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Analyse the external factors facing Nationwide
This report willanalyse the external factors facing Nationwide and highlight the resultingopportunities and threats it faces as an organisation as a result of thisanalysis. Before this is addressed in the next section, a brief background onNationwide’s business, mission, goals and objectives is provided below.
The NationwideGroup is the world’s largest building society that is part of a group oforganisations offering retailing banking services.
Nationwide hasits head office in Swindon, 1 major administrative centre in Northampton, abranch network scattered over the UK and 11 subsidiary companies.
The products offered by Nationwideinclude:
Residential mortgage lending (funded through retail savings)
General retail banking services
Personal investment products
Offshore deposit taking
Commercial lending treasury operations
Its mission is:
Honest and straightforward. Treats all people with respect andas individuals and focuses on building long-term and beneficial relationshipswith members and employees with the objective of being the best retailfinancial services business in the UK.
Nationwide’sgoal is to increase overall market shares in the retail savings and residentialmortgage markets.
Its objectives,as outlined in www.nationwide.co.ukare:
To maximise value, which is comprised of the mutuality dividendand retained profits, over the long term for our current and future members;and
To provide our members with a range of top quality, competitivefinancial services that are widely available and delivered with speed, courtesyand reliability, backed by policies of fairness, honesty, employee importanceand corporate responsibility
Nationwide iscommitted to remaining a building society and consequently pass on the successof its business operations to its present and future customers, also known asmembers, through better quality and cheaper financial products. It believes -and the majority of its members support this view – that becoming a bank willremove that emphasis meaning that business strategies will be geared towardsmeeting shareholders needs to the detriment of the members.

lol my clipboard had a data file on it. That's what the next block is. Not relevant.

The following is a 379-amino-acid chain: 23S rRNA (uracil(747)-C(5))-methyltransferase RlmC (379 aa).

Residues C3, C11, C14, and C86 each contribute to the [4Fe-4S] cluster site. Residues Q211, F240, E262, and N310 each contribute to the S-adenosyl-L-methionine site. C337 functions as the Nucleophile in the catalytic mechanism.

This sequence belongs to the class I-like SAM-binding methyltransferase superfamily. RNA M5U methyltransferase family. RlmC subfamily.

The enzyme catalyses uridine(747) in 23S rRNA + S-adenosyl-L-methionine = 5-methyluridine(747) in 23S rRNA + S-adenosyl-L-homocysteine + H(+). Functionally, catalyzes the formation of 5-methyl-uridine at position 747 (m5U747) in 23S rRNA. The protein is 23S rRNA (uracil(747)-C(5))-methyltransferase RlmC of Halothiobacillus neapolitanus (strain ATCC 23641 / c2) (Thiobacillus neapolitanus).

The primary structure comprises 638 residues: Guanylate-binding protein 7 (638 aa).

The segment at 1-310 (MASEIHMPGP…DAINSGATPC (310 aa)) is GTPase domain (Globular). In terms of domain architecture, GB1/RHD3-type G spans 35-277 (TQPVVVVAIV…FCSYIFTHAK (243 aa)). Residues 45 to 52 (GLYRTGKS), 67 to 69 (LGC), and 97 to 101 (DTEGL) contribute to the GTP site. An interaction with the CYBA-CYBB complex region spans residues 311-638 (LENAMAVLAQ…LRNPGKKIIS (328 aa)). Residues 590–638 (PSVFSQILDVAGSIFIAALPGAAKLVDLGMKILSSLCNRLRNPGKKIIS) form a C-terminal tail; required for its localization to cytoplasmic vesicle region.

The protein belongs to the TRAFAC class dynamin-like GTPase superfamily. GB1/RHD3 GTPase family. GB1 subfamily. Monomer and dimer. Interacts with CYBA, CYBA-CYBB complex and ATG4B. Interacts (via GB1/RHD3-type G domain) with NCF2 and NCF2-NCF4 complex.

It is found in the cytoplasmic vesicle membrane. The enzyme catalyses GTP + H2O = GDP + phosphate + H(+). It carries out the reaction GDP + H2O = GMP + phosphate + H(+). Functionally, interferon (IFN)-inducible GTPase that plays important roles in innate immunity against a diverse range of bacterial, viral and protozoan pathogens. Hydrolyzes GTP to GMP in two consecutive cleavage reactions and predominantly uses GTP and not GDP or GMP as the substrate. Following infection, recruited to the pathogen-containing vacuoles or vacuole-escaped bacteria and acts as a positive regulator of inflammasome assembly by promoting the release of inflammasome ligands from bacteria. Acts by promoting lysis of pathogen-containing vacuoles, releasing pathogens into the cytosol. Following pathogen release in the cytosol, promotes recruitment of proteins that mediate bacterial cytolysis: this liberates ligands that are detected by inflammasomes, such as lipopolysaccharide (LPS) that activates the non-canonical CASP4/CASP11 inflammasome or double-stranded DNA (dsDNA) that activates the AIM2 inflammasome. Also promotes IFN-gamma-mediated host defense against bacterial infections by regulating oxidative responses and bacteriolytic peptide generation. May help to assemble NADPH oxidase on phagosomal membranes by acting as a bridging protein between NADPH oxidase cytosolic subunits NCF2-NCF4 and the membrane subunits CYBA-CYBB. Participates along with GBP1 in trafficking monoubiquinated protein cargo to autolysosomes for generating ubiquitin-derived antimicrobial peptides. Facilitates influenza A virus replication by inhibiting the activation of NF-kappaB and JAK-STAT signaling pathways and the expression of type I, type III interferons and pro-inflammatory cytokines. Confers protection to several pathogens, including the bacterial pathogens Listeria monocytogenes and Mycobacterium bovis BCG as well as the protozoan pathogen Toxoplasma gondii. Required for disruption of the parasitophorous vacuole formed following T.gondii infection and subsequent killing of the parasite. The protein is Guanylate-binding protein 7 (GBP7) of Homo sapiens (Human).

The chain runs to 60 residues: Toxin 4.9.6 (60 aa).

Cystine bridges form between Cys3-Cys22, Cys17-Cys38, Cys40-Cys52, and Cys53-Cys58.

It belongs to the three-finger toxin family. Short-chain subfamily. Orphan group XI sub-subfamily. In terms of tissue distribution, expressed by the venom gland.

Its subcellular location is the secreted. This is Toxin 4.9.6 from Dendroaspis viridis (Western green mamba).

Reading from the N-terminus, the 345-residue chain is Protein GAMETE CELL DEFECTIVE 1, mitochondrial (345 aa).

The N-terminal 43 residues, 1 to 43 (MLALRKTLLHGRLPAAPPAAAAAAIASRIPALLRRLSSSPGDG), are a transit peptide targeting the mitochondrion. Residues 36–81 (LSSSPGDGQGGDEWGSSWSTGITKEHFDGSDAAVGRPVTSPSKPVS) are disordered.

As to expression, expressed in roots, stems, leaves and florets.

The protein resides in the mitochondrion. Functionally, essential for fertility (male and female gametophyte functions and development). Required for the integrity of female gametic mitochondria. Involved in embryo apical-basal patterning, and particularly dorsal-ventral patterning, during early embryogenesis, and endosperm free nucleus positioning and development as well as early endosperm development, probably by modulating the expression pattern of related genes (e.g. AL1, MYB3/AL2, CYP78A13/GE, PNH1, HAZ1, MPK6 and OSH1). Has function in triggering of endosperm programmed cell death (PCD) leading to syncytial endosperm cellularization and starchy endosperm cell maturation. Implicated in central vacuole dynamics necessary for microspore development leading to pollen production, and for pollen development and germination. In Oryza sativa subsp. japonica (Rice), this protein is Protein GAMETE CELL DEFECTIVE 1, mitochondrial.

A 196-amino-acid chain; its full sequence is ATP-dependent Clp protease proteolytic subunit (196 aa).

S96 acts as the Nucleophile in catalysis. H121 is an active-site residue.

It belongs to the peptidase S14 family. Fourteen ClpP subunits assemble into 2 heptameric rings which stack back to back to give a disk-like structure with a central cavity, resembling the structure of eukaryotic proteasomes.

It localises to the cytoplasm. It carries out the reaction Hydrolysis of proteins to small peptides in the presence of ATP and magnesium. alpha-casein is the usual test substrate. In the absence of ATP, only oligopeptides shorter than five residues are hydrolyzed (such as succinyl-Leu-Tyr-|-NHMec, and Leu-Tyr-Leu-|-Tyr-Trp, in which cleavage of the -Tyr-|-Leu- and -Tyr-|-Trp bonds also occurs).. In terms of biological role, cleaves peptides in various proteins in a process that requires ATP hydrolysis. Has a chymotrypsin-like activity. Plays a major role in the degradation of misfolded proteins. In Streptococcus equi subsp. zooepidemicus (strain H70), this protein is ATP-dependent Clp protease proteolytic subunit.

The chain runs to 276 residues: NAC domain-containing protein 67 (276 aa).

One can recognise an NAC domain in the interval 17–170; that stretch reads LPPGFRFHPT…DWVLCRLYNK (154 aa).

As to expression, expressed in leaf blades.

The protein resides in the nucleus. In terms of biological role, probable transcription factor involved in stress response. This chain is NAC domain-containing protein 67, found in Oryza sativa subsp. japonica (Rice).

The External Environment
The externalenvironment is effectively everything outside the building society that mayaffect its performance or reputation, either directly or indirectly.
An analysis ofthe external environment forms a significant part in the development ofNationwide’s strategy. It involves:
Understanding Nationwide’s position, now and going forward withinthe external environment it operates in
Preparing Nationwide for major changes in this environment
Enabling the building society to identify the externalopportunities and threats it faces, as part of a strengths, weaknesses,opportunities and threats audit (SWOT)
Developing suchan understanding enables Nationwide to put action plans in place to exploit theopportunities and minimise the threats it faces.
The external factors will beanalysed under two sections:
This analysiswill include examples of threats and opportunities that Nationwide faceconsequently, summarised at the end of the micro-environment section.
The macro-environmentin which financial services organisations operate can be analysed using thePESTEL mnemonic framework, with each letter standing representing, political,economic, social, technological, ethical and legal analysis respectively.
The UK political scene is one of democratic stability. This sense of democracy permeatesthrough to the financial services industry as fair competition, innovation andentrepreneurial spirit are encouraged and supported by respective governments.
The UK government’s links with the financial services industry is through HM Treasury whichaims to:
Raise the rate of sustainable growth; and
Achieve rising prosperity
HM Treasury aimsto achieve these goals by creating economic and employment opportunities (www.dti.gov.uk), thus striking a balancebetween economic efficiency with regulation and protection of consumers offinancial products and services.
Anothergovernment department, the Financial Services Authority (FSA), regulates theindustry. Among the FSA’s objectives are protecting consumers which involvesmaking demands of financial services organisations, geared towards, forexample: